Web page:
Checkpoint with John Campbell kicks off with ‘good problems’

RNZ’s long-awaited multi-platform Checkpoint with John Campbell debuted last night, and the show caused so much buzz that RNZ’s website crashed from all the traffic. We chat to RNZ head of content Carol Hirschfeld about the teething issues, the benefits of multimedia broadcasting and the overall response of the show.

The 90-minute programme made its debut at 5pm last night, broadcast across different channels. Self-described by John Campbell as “radio you can watch”, it appeared on RNZ’s website as a video stream, on YouTube as a live stream, on the radio and on Freeview channel 50.

The programme was a mixture of video and audio packages, and live and pre-recorded interviews. There was also to-the-minute written updates on the RNZ site, including listener feedback social media responses.

The show, of course, differs from Campbell Live. It’s a no frills, raw format. In parts of the live stream, members of the crew would sometimes walk through, the space looked small and simple, and there wasn’t an obvious smattering of makeup on Campbell or the other reporters. It was a true ‘behind the scenes’ peek at radio.

The big stories of the night were on the tour boat burning off Whakatane with eyewitness Rob Hamil (via a radio interview), an interview with tennis correspondent Dave Luddy on claims of corruption in top-rung tennis and a pre-recorded interview with Jonah Lomu’s widow, Nadene Lomu.

In a review of the programme, RNZ’s Mediawatch host Colin Peacock compared the show favourably against MediaWorks’ multimedia Paul Henry Show, saying there were no overblown claims of a “world first” in broadcasting from a costly set, which “deconstructed broadcasting” and incorporated a “social media bunker”.

Not everyone was enamoured with the new format, but Hirschfeld says the response was mainly positive and RNZ is really happy with the programme and delighted with the general feedback.

“I think people genuinely want to know there is an authenticity about the new service they are engaging with and see these bits and pieces. People moving through the studio and genuinely doing it and enjoying it,” she says.

“There’s no artifice in what we are doing, [listeners and viewers]are just getting the real deal and I think that’s true of our reporters. They look so authoritative and credible because they are, and they know what they are talking about. They are well-trained broadcast journalists.”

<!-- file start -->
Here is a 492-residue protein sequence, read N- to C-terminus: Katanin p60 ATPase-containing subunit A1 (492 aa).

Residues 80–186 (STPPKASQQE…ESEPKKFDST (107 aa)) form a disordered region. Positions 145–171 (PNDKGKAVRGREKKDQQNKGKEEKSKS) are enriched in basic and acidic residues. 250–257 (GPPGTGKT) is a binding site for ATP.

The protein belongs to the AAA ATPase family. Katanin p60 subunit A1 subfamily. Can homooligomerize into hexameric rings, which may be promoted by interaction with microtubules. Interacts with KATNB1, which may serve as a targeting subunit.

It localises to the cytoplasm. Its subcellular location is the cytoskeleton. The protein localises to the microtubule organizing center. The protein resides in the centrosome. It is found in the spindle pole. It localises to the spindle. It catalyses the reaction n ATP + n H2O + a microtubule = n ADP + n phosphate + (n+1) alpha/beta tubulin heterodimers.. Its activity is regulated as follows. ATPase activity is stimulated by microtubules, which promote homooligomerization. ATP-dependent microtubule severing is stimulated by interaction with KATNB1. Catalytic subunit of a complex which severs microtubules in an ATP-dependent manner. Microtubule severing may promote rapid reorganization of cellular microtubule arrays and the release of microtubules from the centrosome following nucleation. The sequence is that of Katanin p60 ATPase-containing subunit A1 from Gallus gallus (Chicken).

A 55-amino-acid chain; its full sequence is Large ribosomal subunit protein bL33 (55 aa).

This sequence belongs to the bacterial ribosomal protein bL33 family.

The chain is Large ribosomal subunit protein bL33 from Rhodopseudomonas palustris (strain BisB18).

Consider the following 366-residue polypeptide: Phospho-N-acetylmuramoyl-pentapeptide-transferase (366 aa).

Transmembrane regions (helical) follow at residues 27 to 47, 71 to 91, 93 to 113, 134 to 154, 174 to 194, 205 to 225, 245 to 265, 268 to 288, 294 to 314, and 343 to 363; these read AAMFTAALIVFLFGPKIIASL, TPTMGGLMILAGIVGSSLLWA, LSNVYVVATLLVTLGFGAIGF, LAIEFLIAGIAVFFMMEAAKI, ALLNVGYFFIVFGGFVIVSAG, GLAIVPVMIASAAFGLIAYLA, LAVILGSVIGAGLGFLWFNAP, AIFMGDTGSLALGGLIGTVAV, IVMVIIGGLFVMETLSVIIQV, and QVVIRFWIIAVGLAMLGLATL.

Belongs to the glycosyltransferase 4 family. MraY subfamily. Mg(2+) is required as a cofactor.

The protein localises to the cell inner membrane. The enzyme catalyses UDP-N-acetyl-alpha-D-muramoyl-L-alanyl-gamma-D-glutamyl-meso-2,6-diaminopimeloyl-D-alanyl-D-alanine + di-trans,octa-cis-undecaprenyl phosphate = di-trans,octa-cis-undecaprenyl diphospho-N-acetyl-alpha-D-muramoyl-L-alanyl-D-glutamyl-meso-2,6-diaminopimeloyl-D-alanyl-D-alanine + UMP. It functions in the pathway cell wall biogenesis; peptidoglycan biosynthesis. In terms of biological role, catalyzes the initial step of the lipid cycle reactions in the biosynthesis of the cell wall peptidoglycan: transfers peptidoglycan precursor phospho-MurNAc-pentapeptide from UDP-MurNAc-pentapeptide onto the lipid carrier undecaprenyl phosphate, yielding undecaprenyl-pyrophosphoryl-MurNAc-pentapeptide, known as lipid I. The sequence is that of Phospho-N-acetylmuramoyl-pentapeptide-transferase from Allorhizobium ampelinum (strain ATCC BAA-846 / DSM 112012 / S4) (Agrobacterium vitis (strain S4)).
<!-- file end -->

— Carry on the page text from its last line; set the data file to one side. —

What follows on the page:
She says a lot of the bad feedback was to do with a “good problem”.

“We had so many people coming and looking at our website that we had a few issues in terms of people being able to see the programme off our website. That wasn’t consistent across the board. We had a lot of people going to preview and we could also point them to YouTube.”

She says RNZ is working incredibly hard to solve the issues. “We are trying to ensure that we don’t get a repeat today. There are a lot of moving parts with a production like this and we just have to keep on finessing to make sure that we get it right for our audience.”

StopPress reported earlier on RNZ’s website redesign process, after the broadcaster added a post to its site inviting its visitors to give suggestions for the new site. At the time, RNZ head of digital Glen Scanlon wouldn’t confirm when the new site would be launched, but said it wouldn’t be overnight and that it would incorporate RNZ’s multimedia elements.

“It will allow us to bring in multimedia and all the music, storytelling and content together in one place to get that really in depth feature material we have in many different parts of the site at the moment into the light a bit more,” said Scanlon.

So, what were viewer/listener numbers like? Did John Campbell’s army of supporters during the final days of Campbell Live loyally follow the broadcaster over to the new Checkpoint show?

Hirschfeld says that information isn’t available at this stage.

“We will have some metrics around our digital stuff soon … With our listenership the survey results come over a set period,” she says.

“One of the interesting things is we can see that we had new people coming to us on the website for the first time. So, people who weren’t used to coming to RNZ.”

She says there is a multitude of benefits in broadcasting the programme this way. “Because of the kind of technology we have employed we can retain the agility of radio in so many ways without the expense or at times, the cumbersome nature that is required in a television environment,” she says.

“And in this day and age where people are used to connecting with Skype and Facetime there is a real comfort and familiarity people have with connecting this way.”

This idea is also evident in the number of popular YouTube stars and Vloggers, posting rough video clips to their fans. Today, folks don’t seem to mind if footage isn’t overly produced. In a similar vein, if Snapchat’s popularity can prove anything, it’s that this grainy, sometimes unfocussed footage seems more personal, authentic and real to the viewer than something shiny, polished and packaged.

Hirschfeld says the format also helps in terms of sharing the show’s content on social media. “ … because of that agility our ability to share on social media quickly is very high and I think that as a result of that it allows us to put the compelling content we have in front of new audiences and as broad an audience as possible. And as a public broadcaster that’s all we want to do, connect with as many New Zealanders as we can.”

And did John Campbell enjoy presenting the show?

“Rumour has it, he did,” says Hirschfeld.

  • Carol Hirschfeld’s last name was originally misspelled in this story. This has been corrected. 

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